|Hoyt & Roberts, comps. Hoyts New Cyclopedia of Practical Quotations. 1922.|
|Gods mills grind slow,|
But they grind woe.
Wm. R. AlgerOriental Poetry. Delayed Retribution.
| The divine power moves with difficulty, but at the same time surely.|
| The ways of the gods are long, but in the end they are not without strength.|
EuripidesIon. I. 1615.
|Ut sit magna tamen certe lenta ira deorum est.|
But grant the wrath of Heaven be great, tis slow.
JuvenalSatires. XIII. 100. Giffords trans.
|Though the mills of God grind slowly, yet they grind exceeding small;|
Though with patience He stands waiting, with exactness grinds He all.
Friedrich von LogauRetribution. From the Sinngedichte. See Longfellows trans. Poetic Aphorisms. First line from the Greek Oracula Sibyllina. VIII. 14. Same idea in PlutarchSera Humanis Vindicta. Ch. VIII, quoting Sextus EmpiricusAdversus Grammaticos. I. 13. Sect. 287. Found also in Proverbia e cad. Coisl. in GaisfordParm. Græc. Oxon. 1836. P. 164. HoraceCarmina. III. 2. 31. TibullusElegies. I. 9.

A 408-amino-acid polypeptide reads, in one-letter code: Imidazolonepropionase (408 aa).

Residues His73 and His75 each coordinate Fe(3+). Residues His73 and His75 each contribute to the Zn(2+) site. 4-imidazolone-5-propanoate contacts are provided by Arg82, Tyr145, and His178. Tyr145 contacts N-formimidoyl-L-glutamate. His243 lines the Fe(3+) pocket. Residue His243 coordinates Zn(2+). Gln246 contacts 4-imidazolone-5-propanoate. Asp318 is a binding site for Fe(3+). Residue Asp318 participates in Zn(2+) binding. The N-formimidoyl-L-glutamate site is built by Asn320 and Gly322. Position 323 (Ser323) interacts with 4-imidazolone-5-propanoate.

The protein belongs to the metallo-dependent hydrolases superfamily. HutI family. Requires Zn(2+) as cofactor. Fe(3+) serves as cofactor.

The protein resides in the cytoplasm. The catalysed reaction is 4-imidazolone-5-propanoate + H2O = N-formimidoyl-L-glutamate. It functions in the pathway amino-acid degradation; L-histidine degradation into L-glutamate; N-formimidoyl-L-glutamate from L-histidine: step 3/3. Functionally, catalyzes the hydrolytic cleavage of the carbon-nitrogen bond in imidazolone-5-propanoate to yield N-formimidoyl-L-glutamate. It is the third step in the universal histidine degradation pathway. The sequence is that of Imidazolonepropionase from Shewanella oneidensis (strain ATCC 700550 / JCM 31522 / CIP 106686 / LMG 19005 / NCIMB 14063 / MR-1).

| To be left alone|
And face to face with my own crime, had been
LongfellowMasque of Pandora. Pt. VIII. In the Garden.
| Lento quidem gradu ad vindictam divina procedit ira, sed tarditatem supplicii gravitate compensat.|
The divine wrath is slow indeed in vengeance, but it makes up for its tardiness by the severity of the punishment.
Valerius Maximus. I. 1. 3.
|Be ready, gods, with all your thunderbolts;|
Dash him to pieces!
Julius Cæsar. Act IV. Sc. 3. L. 81.
|But as some muskets so contrive it|
As oft to miss the mark they drive at,
And though well aimed at duck or plover
Bear wide, and kick their owners over.
John TrumbullMcFingal. Canto I. L. 95.